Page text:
At JetBrains, we use a single TeamCity installation to build all of our products – including the giants like IntelliJ IDEA, PyCharm, Kotlin, as well as hundreds of plugins, and a lot of internal products and services, such as the website.
In total, it amounts to 7500 projects, 50,000+ build configurations (jobs), and around 65,000 builds per day on average. This is all handled by 2000+ build agents (although this number is not static as a lot of them are launched on demand and run builds in hosted environments, such as AWS).
All of that is handled by our internal CI/CD server called buildserver which is running as a multi-node setup orchestrated by TeamCity. It’s all part of the standard TeamCity functionality, except for that it receives its new features and updates on a daily basis, as we use it for internal dogfooding.
At some point, this scale started posing some difficulties for us, as we noticed that during peak hours, newly triggered builds were sitting in the queue for half an hour or more, and basically did not start at all unless you manually moved it to the top.
In this moment, messages from the JetBrains developers were piling up in the teamcity-buildserver Slack channel:
Folks, my build is already more than 2 hours in queue. I see that there are similar problems above with reaching limits but I don’t see such messages, just
Builds seem to keep piling up in queue and taking longer and longer, are we heading toward a reboot?
Why does TeamCity start new builds so slowly? 20 minutes already, agents are idle.
Hi! I’m waiting for my build to start for 20 minutes, is it intended? During this time I see the agent summary changes, but the configurations don’t start. What is wrong?
We felt this pain. It would not be an exaggeration to say that this issue was driving some of us crazy for quite some time.
The build queue bottleneck was so annoying that we’ve decided to dig deeply into the core code of the product. In the end, we solved it. Here is the rundown of how we approached the problem.
For TeamCity to start a build, a lot of conditions should be satisfied. For instance, cloud agents should be launched, fresh commits and settings should be fetched from VCS repositories. If the build depends on some shared resources, then these resources should become available. If there are snapshot dependencies, they should be finished too. Finally, when all the conditions are met, the queue optimization kicks in and checks whether the build should be started at all or whether an already finished build could be reused instead (if this finished build has the same revision).
Experience of analyzing issues reported by our users shows that their configuration can be quite tricky and sometimes it is relying on nuanced behavior of some of the TeamCity features. So when we get a complaint that a build does not start, it’s not immediately clear where the problem is. The problem can be caused by some misconfiguration or there can be a performance problem in TeamCity itself. In any case we have to check a lot of different things to find out why the build is not starting.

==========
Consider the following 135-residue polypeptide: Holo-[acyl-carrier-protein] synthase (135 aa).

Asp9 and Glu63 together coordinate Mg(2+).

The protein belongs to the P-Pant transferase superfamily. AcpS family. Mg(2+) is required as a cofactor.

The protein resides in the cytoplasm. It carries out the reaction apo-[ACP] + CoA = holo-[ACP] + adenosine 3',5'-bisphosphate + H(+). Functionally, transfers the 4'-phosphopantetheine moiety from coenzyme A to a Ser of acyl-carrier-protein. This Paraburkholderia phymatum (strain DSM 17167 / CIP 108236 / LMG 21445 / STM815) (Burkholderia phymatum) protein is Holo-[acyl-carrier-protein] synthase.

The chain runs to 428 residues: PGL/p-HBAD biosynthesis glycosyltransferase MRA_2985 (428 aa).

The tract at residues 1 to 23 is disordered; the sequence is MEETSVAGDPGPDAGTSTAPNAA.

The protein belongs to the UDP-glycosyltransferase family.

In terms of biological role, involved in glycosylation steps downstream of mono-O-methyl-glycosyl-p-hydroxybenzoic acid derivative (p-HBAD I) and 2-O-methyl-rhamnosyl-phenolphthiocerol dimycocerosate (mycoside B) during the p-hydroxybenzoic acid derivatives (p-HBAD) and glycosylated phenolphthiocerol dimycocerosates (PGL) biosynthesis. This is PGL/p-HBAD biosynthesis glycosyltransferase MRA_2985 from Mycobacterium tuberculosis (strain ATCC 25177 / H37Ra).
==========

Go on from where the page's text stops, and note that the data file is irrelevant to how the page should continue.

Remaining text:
How much time was spent on checking for changes? Well, one can go to the build log and see this information there. How much time we spent waiting for a shared resource? Unfortunately, it’s impossible to see it anywhere in the UI, but one can go to the server logs and find it there. How much time was spent on the queue processing? Again, only one of the server logs has this information.
Overall this was a major time waster. Even though internally TeamCity had all the knowledge about duration of different stages of the queued build, this information was shown in the user interface only after the build had already finished and at this point it’s too late to look for a bottleneck.
When we realized that we’re wasting time, we did one relatively simple improvement that helped us a lot. We started showing the reasons why the queued build does not start on the queued build page:
After that we finally started to see that with a large number of builds in the build queue the reason “Waiting for the build queue distribution process” was taking an unusually long time.
In TeamCity, all the queued builds are being processed by a single thread in a loop. So the waiting reason “Waiting for the build queue distribution process” basically shows how much time TeamCity was processing other builds in the queue before it reached the current build.
In a bit simplified form the process is as follows:
- Run an optimization algorithm and remove all the obsolete build chains (a build chain is obsolete if a newer build chain with more recent set of changes is also in the queue).
- Enter the loop over the queued builds.
- For a queued build:
3.1. Schedule a checking for changes operation or obtain a fresh copy of settings from the version control.
3.2. Check preconditions: whether all dependencies are finished, or resources have become available, etc.
3.3. Find idle compatible agents and schedule start of the new cloud agents if necessary.
3.4. If an idle agent exists, check whether we really need to start the build, or maybe we can reuse an already running or a finished one.
3.5. If the build should be started: remove it from the queue, and schedule it’s start in a separate thread.
4.Go to Step 1.
Not all the parts of this process were visible as waiting reasons. Some parts were too low level to be shown in the user interface. But it made sense to add metrics for each of these operations so that we could show them on the Grafana dashboard.
It took some trial and error until we started to see how much time different stages were occupying.
We already knew that the queue processing time was usually much smaller than the delays observed by the users. For instance, when they claimed that their build was in the queue for 40 minutes, the entire queue could be processed by the server for about 5 minutes (this is not fast at all, but it’s not 40 minutes either). Newly added metrics confirmed it once again: the delays are significantly smaller than those reported by the users. But why are the observed delays so high?
But then we figured out that there are many users who constantly use the "move to top" action in the build queue. Probably there are also automatic scripts which put builds to the top of the queue. So the builds of those who ended up complaining about huge delays were probably constantly overtaken by builds of their colleagues. These "moved to the top" builds were taking all the agents too. No wonder other builds could not start for much longer.